Applying C - Sockets The Client
Written by Harry Fairhead   
Tuesday, 26 April 2022
Article Index
Applying C - Sockets The Client
Connect a socket to an address
A Web Client
Connecting Using a URL

As long as there is no error then we can start to send and receive data. But what data? The answer is that it all depends on the protocol you are using. There is nothing about a socket that tells you what to send. It is a completely general I/O mechanism. You can send anything, but if you don't send what the server is expecting you won’t get very far. 

The web uses the HTTP protocol and this is essentially a set of text formatted headers that tell the server what to do and a set of headers that the server sends back to tell you what it has done. The most basic transaction the client can have with the server is to send a GET request for the server to send a particular file. Thus the simplest header is:

char header[] = "GET /index.html HTTP/1.1\r\n\r\n";

which is a request for the server to send index.html. However, in most cases we do need one more header, HOST, which gives the domain name of the server. Why do we need to do this? Simply because HTTP says you should, and many websites are hosted by a single server at the same IP address. Which website the server retrieves the file from is governed by the domain name you specify in the HOST header. 

This means that the simplest set of headers we can send the sever is:

char header[] = "GET /index.htm HTTP/1.1\r\n

which corresponds to the headers:

GET /index.html HTTP/1.1

An HTTP request always ends with a blank line. If you don't send the blank line then you will get no response from most servers. In addition the HOST header has to have the domain name with no additional syntax - no slashes and no http: or similar.

With the headers defined we can send our first HTTP request using write as if the socket was just another file to write data to:

int n = write(sockfd, header, strlen(header)); 

Of course to use the strlen function we need to add: 

#include <string.h>

The server receives the HTTP request and should respond by sending the data corresponding to the file specified, i.e. index.html. We can read the response just as if the socket was a file:

char buffer[2048];
n = read(sockfd, buffer, 2048);
printf("%s", buffer);

You can make this more complicated by checking the number of bytes read and reading more if the buffer is full. In fact you get more than the HTML as you get the entire HTTP response including the response headers:

HTTP/1.1 200 OK
Cache-Control: max-age=604800
Content-Type: text/html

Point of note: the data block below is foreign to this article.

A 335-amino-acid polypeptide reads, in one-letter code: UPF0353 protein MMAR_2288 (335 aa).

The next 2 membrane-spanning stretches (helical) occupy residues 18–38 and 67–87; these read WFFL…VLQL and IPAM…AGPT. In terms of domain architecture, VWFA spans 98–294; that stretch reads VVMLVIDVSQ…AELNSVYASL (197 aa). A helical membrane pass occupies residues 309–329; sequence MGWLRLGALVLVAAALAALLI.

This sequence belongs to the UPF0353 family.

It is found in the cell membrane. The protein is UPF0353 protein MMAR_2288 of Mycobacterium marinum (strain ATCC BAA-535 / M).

Date: Sun, 14 Aug 2016 15:30:44 GMT
Etag: "359670651+gzip+ident"
Expires: Sun, 21 Aug 2016 15:30:44 GMT
Last-Modified: Fri, 09 Aug 2013 23:54:35 GMT
Server: ECS (ewr/15F9)
Vary: Accept-EncodinX-Cache: HIT
x-ec-custom-error: 1
Content-Length: 1270

<!doctype html> 

and so on...

Notice the blank line marking the end of the header and signaling that the data payload follows.

The complete program is:

#include <stdio.h>
#include <stdlib.h>
#include <sys/socket.h>
#include <string.h>
#include <sys/types.h>
#include <netinet/in.h>
int main(int argc, char** argv) {  int sockfd = socket(AF_INET, SOCK_STREAM, 0);
 struct sockaddr_in addr;addr.sin_family = AF_INET;  addr.sin_port = htons(80);  addr.sin_addr.s_addr = 0x22d8b85d;  if (connect(sockfd, (struct sockaddr *) &addr,sizeof (addr)) < 0)return -1;  char header[] = "GET /index.html HTTP/1.1\r\n\r\n\r\n";  int n = write(sockfd, header, strlen(header));  char buffer[2048];  n = read(sockfd, buffer, 2048);  printf("%s", buffer);  return (EXIT_SUCCESS); }

Of course, we can do much better than this simple example. For one thing each socket operation needs to be checked for errors. Here we only check for the mostly likely error that the sever refuses the connection.

A WinSock Web Client

In case you need to support Windows, it is worth knowing how relatively easy it is to convert a POSIX sockets program to use WinSock. As the previous example stands it does not run under Windows using either MinGW or Visual Studio and the Windows native libraries. To convert it to work is fairly easy. First you have to replace:

#include <sys/socket.h>


#include <winsock2.h>

You also have to make sure that the GCC compiler links the program to the appropriate library and MinGW provides a library for WinSock. Simply add wsock32.a which you should find in mingw/lib to the libraries.

The only other changes your program needs to make is to use recv and send in place of read and write and you need to start with a call to WSAStartup to initialize the sockets system with an integer value that specifies the WinSock version you want to use and a struct to accept data about the system:

WSADATA wsaData;
WSAStartup(0x202, &wsaData) ; 

0x202 specifies that you need at least WinSock 2.2.

Putting all this together the program becomes:

#include <stdio.h>
#include <stdlib.h>
#include <string.h>
#include <winsock2.h>
int main(int argc, char** argv) {
 WSADATA wsaData;
 WSAStartup(0x202, &wsaData) ; 
 int sockfd = socket(AF_INET, SOCK_STREAM, 0);
 struct sockaddr_in addr;
 addr.sin_family = AF_INET;
 addr.sin_port = htons(80); 
 addr.sin_addr.s_addr = 0x22d8b85d;
 if (connect(sockfd, (struct sockaddr *) &addr,
                        sizeof (addr)) < 0)return -1;
 char header[] = "GET /index.html
 int n = send(sockfd, header, strlen(header),0);
 char buffer[2048];
 n = recv(sockfd, buffer, 2048,0);
 printf("%s", buffer);
 return (EXIT_SUCCESS);

Now that you have a basic WinSock client working you can read the documentation and find out how to handle errors and close the socket after use, both of which are slightly different to POSIX sockets.

Last Updated ( Tuesday, 26 April 2022 )